BY ZACH MORTICE
It’s the habitat that most determines the health of any ecosystem, but it’s largely invisible to the naked eye. The soil under your feet, if it’s healthy, is filled with all manner of micro-organisms, bacteria, and fungi that break down organic matter into fresh dirt loaded with nutrients, and nourish the plants growing there. Soil is the building block for all healthy biomes, and a critical concern for all landscape architects. It’s also a finite resource that’s been continually degraded and polluted. But recent Biomimicry Institute design competitions are pitching two products that rehabilitate soil as the best way to strengthen the food cycle. Last month, team BioNurse, representing the Ceres Regional Center for Fruit and Vegetable Innovation in Chile, won the first-ever $100,000 Ray C. Anderson “Ray of Hope Prize” for BioPatch, a disk and dome made of organic material (like corn husks) that provides shelter for seedlings, eventually rehabilitating soil as it decomposes. In September, a team of landscape architecture students and recent grads from the University of Oregon won the $10,000 Living Product Prize for a Living Filtration System, which filters and retains fertilizer nutrients in agricultural fields, preventing them from polluting waterways.
The BioNurse team’s BioPatch mimics the domed geometry of the hardy yareta, common to the Andes. The team engineered a biodegradable, sheltered terrarium with a base and conical cap that protects seedlings from wind and UV radiation, regulates temperature and humidity, and provides nutrients. “The cushion shape permits other plants [to] grow inside the yareta,” says team member Camila Hernandez. “This plant grows slowly so you can find, at the same time, different conditions of life inside. Some parts will start decomposing and others growing, creating the perfect biological situation for other plants that need different conditions.” BioPatch will be ready for commercial sale by 2018, Hernandez says.
Megan Schuknecht, the Biomimicry Institute’s Director of Design Challenges, says their proposal earned top honors because of its flexibility and wide applicability. “Their initial market is looking at Chilean fruit orchards, but the team and the judges also think there’s strong potential for them to enter other markets,” she says, such as viticulture or forest restoration.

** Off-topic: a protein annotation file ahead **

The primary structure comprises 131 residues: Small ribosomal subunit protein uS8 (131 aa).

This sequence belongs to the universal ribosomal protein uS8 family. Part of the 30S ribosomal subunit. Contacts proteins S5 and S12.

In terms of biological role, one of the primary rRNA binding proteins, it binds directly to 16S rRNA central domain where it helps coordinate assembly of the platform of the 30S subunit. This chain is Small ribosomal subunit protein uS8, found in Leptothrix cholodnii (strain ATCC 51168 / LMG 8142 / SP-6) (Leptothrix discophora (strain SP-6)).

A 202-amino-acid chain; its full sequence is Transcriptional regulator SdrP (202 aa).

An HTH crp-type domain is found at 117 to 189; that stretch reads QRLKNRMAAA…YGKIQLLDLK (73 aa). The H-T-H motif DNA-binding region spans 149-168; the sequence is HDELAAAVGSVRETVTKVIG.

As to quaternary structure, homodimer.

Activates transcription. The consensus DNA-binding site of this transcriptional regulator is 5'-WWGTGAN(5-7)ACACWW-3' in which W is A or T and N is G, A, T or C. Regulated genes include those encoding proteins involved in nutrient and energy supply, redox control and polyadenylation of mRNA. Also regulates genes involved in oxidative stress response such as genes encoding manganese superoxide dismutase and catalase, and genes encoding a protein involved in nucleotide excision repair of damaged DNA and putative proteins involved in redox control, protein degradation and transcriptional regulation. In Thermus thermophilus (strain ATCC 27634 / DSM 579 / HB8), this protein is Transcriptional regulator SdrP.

The Living Filtration System aims to reduce eutrophication of waterways from fertilizer pollution by preventing runoff upstream in agricultural fields—“a way to cut the problem off at the source before it becomes a big issue,” says team member Wade Hanson, Student ASLA. Meant to replace standard tube drainage systems, the team’s tube filter uses a series of layers to trap and retain fertilizer nutrients. It is loosely based on the geometry of an earthworm’s digestive system. First, a recycled plastic pipe is perforated to increase its surface area, like tiny intestinal villi, to slow the movement of water through it. Layers of filtering fabric then wrap around the inside and outside of a layer of biochar—wood or field waste that’s been burned at a high temperature, like charcoal. This char layer is seeded with a menagerie of microbial life that can help rehabilitate soil degraded by the seasonal onslaught of herbicide- and pesticide-intensive farming: fungi, bacteria, and protozoa, huddled together in a “tiny hotel for microorganisms,” says team member Casey Howard, Student ASLA.
“That layer is the starting point, and they radiate out from there,” says team member Matt Jorgensen, Student ASLA.
The char layer works like a charcoal filter, capturing and sequestering fertilizer nutrients so microorganisms can return them to the plant roots, allowing plants more time to absorb them, instead of washing through and polluting downstream ecosystems. The project was developed in accordance with the Living Product Challenge, the standard for sustainable product development that looks to biomimicry to create products that leave no impact on the Earth’s ecosystems and resources.
Open to students and professionals alike, the Biomimicry Global Design Challenge seeks to raise awareness about the sustainable possibilities of biomimetic design, and to also create a path for more biomimicry products to make their way into market. Each project was chosen after a yearlong accelerator process during which finalists worked to refine the technical details of their plans and learned how to make sure their project could thrive in the marketplace once mass produced. That training taught them “how to set up a business, how to identify their customers, [and] how to identify their market size,” Schuknecht says.
The Living Filtration System team is several years away from a mass-produced prototype. Their next steps will require threading the Living Filtration System through large farm plots. But Hanson says their accelerator training has prepared them well. He learned “how many different hats you have to wear, and how crazy it is being an entrepreneur when you’re trying to push forward and develop your technology, while at the same time getting a crash-course MBA without getting the actual degree. I would have never expected it going in, but I’m more grateful than anything to have gained that experience and have that knowledge.”
Zach Mortice is a Chicago-based architecture and landscape architecture journalist. Listen to his Chicago architecture and design podcast A Lot You Got to Holler, and follow him on Twitter and Instagram.